Okay, so not that unusual. A dumped Christmas tree in a wooded area next to a housing estate. No story there.

Scattered around the broken Christmas tree, however, were many other items. Mainly plastic children’s toys including a transformer, police car, character toys and pieces of a chunky toy train track, among others. But there was an abundance of them and it was sad to see, what would have once been loved items, half buried in the mulch of winter leaves.

There were also beer cans interspersed between the toys.

Okay, so someone from the  estate across the way dumped their old toys after getting new ones for Christmas along with their alcohol cans and Christmas tree. So what? No story

But what intrigued me more about the scene & began to rev up my story engine were the following items:

-A small child’s shoe. (Would fit a 2-3 year old) Just one. I couldn’t find the other. I searched the whole area but could not find one.

-Half a wooden box overturned. It was lined with green baize inside and a few small slugs and snails had made it their home.

-A compass.

We picked through the abandoned items with the tips of our plastic swords and both mused on the possibilities of why it was all here. What story had this scene to tell?

Now the reality is I live on the cusp of an area where there is a bubbling sub culture of alcohol, drugs, teenage sex and unemployment. The woods are often used as a hangout for the local teenagers during the long summer evenings, the evidence of which is always plain to see. (Not so much in the dark, even longer winter months.) The river often has abandoned shopping trolleys dumped in it and lads ride their noisy quad bikes up and down the river banks. (The picture below shows walkers last winter, today there were lads on motorbikes in the very same spot.) I am not stereotyping.

So the realist in me says all this stuff was just dumped there by a family who had no transport to take it to the municipal tip.

Abandoned snow covered trolleys in the river. No they are not swans.

But… the storyteller in me couldn’t help but think beyond the reality. I couldn’t help wonder what if, what if….? Why…? What could have happened here…? And it was the storyteller in me who had the initial thoughts rather than the realist.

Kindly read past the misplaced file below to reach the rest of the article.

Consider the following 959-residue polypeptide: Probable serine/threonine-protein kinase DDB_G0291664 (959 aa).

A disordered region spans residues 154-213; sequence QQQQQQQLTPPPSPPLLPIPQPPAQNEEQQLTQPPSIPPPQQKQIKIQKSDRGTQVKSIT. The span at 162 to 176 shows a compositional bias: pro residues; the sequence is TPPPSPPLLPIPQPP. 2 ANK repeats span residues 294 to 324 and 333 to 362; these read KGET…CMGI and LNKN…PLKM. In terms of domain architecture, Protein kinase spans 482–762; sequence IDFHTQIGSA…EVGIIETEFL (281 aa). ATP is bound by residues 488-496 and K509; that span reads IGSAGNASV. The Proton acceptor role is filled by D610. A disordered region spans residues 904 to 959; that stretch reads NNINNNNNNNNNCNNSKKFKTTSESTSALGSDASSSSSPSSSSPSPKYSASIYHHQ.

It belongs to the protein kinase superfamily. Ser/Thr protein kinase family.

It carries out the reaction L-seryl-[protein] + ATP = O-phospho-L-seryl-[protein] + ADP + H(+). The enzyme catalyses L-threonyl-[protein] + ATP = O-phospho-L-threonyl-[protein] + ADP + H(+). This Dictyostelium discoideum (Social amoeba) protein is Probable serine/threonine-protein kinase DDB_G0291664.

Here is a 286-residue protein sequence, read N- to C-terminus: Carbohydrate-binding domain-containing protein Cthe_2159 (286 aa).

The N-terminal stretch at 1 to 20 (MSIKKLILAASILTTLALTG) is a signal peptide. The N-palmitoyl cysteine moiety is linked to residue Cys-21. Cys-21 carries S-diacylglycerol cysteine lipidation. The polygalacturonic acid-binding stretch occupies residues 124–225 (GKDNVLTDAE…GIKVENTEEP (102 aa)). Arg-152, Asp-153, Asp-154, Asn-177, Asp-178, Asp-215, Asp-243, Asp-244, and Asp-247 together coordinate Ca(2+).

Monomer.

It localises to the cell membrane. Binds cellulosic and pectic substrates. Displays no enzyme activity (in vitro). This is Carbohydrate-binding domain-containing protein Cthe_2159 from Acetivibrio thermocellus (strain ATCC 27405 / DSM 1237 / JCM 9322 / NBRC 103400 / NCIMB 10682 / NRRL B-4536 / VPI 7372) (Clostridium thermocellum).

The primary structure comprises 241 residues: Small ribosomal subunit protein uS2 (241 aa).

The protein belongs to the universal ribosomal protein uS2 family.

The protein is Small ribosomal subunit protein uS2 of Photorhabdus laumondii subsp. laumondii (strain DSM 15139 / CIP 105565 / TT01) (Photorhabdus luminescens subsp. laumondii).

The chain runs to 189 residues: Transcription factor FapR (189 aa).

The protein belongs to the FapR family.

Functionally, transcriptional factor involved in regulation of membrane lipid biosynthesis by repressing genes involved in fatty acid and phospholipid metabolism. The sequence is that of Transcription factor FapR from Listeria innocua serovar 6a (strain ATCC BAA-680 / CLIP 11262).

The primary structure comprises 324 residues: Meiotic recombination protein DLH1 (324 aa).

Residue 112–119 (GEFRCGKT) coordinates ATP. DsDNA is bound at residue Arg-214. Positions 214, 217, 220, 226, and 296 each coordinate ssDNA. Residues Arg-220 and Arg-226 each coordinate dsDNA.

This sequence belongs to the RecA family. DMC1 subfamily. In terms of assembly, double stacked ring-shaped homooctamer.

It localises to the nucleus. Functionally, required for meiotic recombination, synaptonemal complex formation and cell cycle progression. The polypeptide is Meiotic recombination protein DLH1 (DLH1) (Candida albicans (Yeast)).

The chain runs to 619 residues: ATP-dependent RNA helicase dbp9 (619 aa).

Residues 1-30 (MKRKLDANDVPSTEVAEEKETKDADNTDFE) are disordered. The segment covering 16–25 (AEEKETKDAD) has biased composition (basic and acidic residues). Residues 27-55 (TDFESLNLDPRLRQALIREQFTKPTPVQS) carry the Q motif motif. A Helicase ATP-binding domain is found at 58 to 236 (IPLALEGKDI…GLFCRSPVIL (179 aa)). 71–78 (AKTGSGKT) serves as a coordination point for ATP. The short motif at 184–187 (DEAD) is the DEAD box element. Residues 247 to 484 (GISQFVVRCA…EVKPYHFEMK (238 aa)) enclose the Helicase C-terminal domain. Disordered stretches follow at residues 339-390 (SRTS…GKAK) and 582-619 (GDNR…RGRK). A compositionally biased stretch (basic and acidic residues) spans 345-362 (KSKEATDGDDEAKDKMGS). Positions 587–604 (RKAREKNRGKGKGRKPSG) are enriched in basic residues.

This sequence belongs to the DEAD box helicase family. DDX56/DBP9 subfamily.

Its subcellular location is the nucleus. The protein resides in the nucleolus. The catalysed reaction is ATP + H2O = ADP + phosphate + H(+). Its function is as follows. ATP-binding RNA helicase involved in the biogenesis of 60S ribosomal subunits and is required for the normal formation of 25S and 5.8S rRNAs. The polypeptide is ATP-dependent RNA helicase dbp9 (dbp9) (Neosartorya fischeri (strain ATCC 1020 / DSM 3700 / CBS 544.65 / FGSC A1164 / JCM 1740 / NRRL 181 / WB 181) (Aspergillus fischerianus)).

The distribution, the placement and variety of items was enough to make me think there was more of a back story to their final abandonment. Something more sinister than simply being the final resting place in a convenient dumping ground. Damn not having that camera with me!

So what do you think? Just a readily explained dumping of random junk or prime story telling inspiration?

I think it  definitely goes to show story ideas can be found in the most unexpected and strangest of places. I certainly feel such observations provide better imaginative prompts than something presented on a piece of paper entitled “story prompts”. I know from teaching that children respond much better in writing exercises if the prompt is visual, even if it is contrived. I hope I get around to using this story prompt in my writing soon and when I do I’ll post it on here.

And if you feel inspired to write a story based on this prompt please share. I’d love to hear your ideas 🙂

Thanks as always for reading


Filed under First post, Writing

6 responses to “In the Strangest of Places

  1. You really are a storyteller. I feel like I was on the walk with you. I know you’ve said that you have trouble with description, but reading this you’d never know it. I don’t often find beauty in the ordinary but you did with this. I look forward to the short story you create from it.

    • I would go crazy if I didn’t find beauty in the ordinary. Ordinary is all that’s here and so imagination is a soul saviour. There is nothing better than pretending and imagining when faced with the mundane. 🙂 thank you as always for reading and commenting.

  2. I can only echo Callie’s comment – this was so vivid and sensual that the environment really came alive for me. You have a great sense of place. Can’t wait to see what the strange collection inspires you to come up with!

  3. Pingback: My First Flash. | Writeaway